Badly mutilated teeth or the grossly decayed teeth often pose problems to the restorative dentists during their treatment due to unavailability of sufficient clinical crowns. Hence a crown lengthening procedure prior to restorative treatment is mandatory during management of such teeth. Clinical crown lengthening refers to procedures designed to increase the extent of supragingival tooth structure for restorative or esthetic purposes.
1. Clinicians often encounter the need for crown lengthening in the practice of dentistry and have to make treatment decisions taking into consideration how to best address the biological, functional, and esthetic requirements of each particular case.
2. Presently a procedure that often employs some combination of tissue reduction or removal, osseous surgery, and / or orthodontics for tooth exposure. The amount of tooth structure exposed above the osseous crest (about 4mm) must be enough to provide for a stable dentogingival complex and biologic width to permit proper tooth preparation and account for an adequate marginal placement, thus ensuring a good marginal seal with retention for both provisional and final restorations.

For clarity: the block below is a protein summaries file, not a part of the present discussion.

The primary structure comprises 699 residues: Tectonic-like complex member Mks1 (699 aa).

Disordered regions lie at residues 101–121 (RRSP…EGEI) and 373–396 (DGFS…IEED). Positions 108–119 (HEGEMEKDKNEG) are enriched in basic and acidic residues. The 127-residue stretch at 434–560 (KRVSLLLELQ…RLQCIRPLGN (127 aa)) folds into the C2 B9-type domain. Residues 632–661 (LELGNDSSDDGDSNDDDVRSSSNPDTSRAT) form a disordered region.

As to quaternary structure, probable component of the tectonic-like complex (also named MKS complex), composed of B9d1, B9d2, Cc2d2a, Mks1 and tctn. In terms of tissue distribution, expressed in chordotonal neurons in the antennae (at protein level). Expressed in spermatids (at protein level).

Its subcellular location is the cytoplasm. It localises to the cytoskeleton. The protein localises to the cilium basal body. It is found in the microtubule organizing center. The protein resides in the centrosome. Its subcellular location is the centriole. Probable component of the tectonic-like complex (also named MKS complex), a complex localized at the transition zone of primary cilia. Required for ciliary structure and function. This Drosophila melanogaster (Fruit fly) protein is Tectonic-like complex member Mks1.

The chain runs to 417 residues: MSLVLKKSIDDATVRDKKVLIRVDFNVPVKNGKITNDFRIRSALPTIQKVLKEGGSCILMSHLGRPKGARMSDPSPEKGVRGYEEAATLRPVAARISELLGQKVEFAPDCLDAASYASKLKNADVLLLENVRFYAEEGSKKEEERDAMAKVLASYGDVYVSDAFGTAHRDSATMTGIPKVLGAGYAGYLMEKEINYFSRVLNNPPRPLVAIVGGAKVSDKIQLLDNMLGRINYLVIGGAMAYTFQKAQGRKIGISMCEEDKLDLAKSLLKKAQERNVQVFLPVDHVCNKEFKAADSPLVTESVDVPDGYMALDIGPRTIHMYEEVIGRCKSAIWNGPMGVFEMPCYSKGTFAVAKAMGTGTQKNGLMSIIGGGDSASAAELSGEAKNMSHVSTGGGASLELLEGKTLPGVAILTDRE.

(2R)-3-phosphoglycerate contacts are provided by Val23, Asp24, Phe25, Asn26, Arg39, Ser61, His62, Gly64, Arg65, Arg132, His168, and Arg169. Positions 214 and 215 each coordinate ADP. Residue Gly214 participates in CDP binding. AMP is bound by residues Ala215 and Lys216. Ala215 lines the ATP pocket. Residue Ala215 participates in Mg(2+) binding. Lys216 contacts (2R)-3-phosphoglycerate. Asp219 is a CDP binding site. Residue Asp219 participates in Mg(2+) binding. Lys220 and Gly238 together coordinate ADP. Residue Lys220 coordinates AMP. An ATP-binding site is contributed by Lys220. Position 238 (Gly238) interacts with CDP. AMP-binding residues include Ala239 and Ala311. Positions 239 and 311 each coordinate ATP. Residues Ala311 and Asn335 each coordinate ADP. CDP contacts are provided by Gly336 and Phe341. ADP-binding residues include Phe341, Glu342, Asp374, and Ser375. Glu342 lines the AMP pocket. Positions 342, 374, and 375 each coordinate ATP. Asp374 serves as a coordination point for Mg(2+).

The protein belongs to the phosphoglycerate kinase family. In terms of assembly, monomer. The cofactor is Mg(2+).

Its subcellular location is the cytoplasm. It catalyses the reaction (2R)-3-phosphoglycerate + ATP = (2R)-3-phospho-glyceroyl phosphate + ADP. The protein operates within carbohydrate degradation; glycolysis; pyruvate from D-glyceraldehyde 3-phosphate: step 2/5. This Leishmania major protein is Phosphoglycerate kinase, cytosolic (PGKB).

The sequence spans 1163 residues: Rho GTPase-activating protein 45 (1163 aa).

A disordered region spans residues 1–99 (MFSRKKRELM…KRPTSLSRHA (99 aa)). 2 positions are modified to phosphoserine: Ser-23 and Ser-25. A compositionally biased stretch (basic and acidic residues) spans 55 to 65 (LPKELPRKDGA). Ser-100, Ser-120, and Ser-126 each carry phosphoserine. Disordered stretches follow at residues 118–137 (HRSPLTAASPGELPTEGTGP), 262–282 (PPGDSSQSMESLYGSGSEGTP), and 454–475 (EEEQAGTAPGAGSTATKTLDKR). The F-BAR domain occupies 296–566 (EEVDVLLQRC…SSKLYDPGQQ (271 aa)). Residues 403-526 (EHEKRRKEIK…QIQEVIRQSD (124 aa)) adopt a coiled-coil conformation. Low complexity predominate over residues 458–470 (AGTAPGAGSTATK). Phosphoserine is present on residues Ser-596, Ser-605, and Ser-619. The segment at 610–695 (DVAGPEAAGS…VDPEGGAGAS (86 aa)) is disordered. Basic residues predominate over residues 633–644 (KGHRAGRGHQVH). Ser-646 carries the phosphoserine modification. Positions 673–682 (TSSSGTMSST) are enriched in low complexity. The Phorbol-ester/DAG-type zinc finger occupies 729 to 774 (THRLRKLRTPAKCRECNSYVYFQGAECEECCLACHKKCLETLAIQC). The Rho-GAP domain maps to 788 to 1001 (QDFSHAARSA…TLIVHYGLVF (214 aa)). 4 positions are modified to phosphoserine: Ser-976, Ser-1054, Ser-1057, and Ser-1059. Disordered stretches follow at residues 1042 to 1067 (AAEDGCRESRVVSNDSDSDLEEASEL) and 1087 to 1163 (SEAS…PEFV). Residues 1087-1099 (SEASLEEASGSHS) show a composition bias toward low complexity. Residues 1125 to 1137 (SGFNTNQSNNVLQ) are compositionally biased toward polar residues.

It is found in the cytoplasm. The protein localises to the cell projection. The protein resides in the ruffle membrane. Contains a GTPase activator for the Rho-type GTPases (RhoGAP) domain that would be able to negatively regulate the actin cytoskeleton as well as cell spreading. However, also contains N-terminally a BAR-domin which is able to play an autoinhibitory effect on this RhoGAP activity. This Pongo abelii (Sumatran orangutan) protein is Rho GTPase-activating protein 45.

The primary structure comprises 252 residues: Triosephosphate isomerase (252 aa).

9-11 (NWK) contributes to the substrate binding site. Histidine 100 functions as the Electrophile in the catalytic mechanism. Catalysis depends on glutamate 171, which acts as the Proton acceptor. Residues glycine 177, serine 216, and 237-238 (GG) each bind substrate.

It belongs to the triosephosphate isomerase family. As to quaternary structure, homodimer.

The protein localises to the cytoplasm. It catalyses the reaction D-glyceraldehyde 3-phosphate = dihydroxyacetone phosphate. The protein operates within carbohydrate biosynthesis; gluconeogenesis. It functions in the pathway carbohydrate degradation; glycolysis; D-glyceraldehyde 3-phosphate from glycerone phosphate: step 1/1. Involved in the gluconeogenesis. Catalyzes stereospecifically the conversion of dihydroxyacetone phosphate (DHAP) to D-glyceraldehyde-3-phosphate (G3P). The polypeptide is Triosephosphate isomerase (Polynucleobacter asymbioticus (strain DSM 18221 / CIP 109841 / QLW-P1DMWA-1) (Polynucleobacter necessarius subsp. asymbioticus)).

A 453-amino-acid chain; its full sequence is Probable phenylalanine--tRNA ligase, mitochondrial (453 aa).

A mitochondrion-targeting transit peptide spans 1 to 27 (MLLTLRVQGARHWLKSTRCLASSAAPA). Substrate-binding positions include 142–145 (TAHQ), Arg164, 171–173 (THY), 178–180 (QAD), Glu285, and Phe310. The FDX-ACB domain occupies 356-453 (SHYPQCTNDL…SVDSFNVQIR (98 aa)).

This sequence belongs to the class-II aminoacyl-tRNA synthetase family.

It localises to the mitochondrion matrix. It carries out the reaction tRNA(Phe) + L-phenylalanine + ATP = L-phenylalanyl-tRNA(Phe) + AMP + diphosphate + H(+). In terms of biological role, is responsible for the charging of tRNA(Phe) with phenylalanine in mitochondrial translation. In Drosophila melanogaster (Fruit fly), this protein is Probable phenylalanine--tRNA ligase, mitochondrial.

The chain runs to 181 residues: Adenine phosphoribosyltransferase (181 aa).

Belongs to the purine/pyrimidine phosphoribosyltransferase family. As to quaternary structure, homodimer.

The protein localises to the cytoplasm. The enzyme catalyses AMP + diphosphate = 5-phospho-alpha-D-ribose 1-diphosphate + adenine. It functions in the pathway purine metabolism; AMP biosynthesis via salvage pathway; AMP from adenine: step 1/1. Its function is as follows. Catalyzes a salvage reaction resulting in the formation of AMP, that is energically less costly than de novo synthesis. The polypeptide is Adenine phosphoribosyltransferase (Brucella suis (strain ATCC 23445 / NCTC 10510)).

3. This article discusses crown lengthening as one way in which the dentist can address both functional and esthetic demands. The indications for crown lengthening are
• To increase clinical crown height lost due to caries, fracture or wear
• To access subgingival caries
• To produce a „ferrule‟ for restoration
• To access a perforation in the coronal third of the root
• To relocate margins of restorations that are impinging on biological width.
• Short teeth
• Uneven gingival contour
• Gummy smile.